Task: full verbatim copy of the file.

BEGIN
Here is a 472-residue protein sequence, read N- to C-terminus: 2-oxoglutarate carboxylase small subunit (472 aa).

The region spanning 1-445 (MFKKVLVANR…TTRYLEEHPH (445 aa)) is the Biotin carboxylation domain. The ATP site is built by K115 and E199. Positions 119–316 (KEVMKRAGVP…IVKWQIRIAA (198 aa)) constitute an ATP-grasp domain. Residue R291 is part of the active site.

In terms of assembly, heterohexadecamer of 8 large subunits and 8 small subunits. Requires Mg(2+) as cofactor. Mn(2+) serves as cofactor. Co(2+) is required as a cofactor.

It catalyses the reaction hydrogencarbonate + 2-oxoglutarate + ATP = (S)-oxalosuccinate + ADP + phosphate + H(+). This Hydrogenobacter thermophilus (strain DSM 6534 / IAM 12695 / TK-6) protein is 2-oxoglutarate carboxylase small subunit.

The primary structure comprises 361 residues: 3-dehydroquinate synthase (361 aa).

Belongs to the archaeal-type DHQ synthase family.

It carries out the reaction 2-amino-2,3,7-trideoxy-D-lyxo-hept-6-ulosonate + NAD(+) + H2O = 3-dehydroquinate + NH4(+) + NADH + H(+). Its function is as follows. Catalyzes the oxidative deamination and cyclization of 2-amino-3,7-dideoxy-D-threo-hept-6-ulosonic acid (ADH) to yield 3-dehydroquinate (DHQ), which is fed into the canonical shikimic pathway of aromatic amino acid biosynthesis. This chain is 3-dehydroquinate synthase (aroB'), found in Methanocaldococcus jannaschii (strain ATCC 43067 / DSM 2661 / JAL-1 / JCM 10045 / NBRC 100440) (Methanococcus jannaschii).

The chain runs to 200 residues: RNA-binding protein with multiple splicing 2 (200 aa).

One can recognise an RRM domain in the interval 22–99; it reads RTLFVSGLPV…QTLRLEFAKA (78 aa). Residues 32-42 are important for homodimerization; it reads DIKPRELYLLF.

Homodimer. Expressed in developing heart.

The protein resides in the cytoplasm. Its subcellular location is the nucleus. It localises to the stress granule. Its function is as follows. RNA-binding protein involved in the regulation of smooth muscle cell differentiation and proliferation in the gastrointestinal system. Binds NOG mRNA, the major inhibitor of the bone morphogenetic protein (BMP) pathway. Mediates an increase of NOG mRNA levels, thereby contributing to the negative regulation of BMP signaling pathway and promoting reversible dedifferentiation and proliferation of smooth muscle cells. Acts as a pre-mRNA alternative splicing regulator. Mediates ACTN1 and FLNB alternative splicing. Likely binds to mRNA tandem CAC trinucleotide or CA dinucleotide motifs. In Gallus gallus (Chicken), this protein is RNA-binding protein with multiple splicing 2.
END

Here is a 472-residue protein sequence, read N- to C-terminus: 2-oxoglutarate carboxylase small subunit (472 aa).

The region spanning 1-445 (MFKKVLVANR…TTRYLEEHPH (445 aa)) is the Biotin carboxylation domain. The ATP site is built by K115 and E199. Positions 119–316 (KEVMKRAGVP…IVKWQIRIAA (198 aa)) constitute an ATP-grasp domain. Residue R291 is part of the active site.

In terms of assembly, heterohexadecamer of 8 large subunits and 8 small subunits. Requires Mg(2+) as cofactor. Mn(2+) serves as cofactor. Co(2+) is required as a cofactor.

It catalyses the reaction hydrogencarbonate + 2-oxoglutarate + ATP = (S)-oxalosuccinate + ADP + phosphate + H(+). This Hydrogenobacter thermophilus (strain DSM 6534 / IAM 12695 / TK-6) protein is 2-oxoglutarate carboxylase small subunit.

The primary structure comprises 361 residues: 3-dehydroquinate synthase (361 aa).

Belongs to the archaeal-type DHQ synthase family.

It carries out the reaction 2-amino-2,3,7-trideoxy-D-lyxo-hept-6-ulosonate + NAD(+) + H2O = 3-dehydroquinate + NH4(+) + NADH + H(+). Its function is as follows. Catalyzes the oxidative deamination and cyclization of 2-amino-3,7-dideoxy-D-threo-hept-6-ulosonic acid (ADH) to yield 3-dehydroquinate (DHQ), which is fed into the canonical shikimic pathway of aromatic amino acid biosynthesis. This chain is 3-dehydroquinate synthase (aroB'), found in Methanocaldococcus jannaschii (strain ATCC 43067 / DSM 2661 / JAL-1 / JCM 10045 / NBRC 100440) (Methanococcus jannaschii).

The chain runs to 200 residues: RNA-binding protein with multiple splicing 2 (200 aa).

One can recognise an RRM domain in the interval 22–99; it reads RTLFVSGLPV…QTLRLEFAKA (78 aa). Residues 32-42 are important for homodimerization; it reads DIKPRELYLLF.

Homodimer. Expressed in developing heart.

The protein resides in the cytoplasm. Its subcellular location is the nucleus. It localises to the stress granule. Its function is as follows. RNA-binding protein involved in the regulation of smooth muscle cell differentiation and proliferation in the gastrointestinal system. Binds NOG mRNA, the major inhibitor of the bone morphogenetic protein (BMP) pathway. Mediates an increase of NOG mRNA levels, thereby contributing to the negative regulation of BMP signaling pathway and promoting reversible dedifferentiation and proliferation of smooth muscle cells. Acts as a pre-mRNA alternative splicing regulator. Mediates ACTN1 and FLNB alternative splicing. Likely binds to mRNA tandem CAC trinucleotide or CA dinucleotide motifs. In Gallus gallus (Chicken), this protein is RNA-binding protein with multiple splicing 2.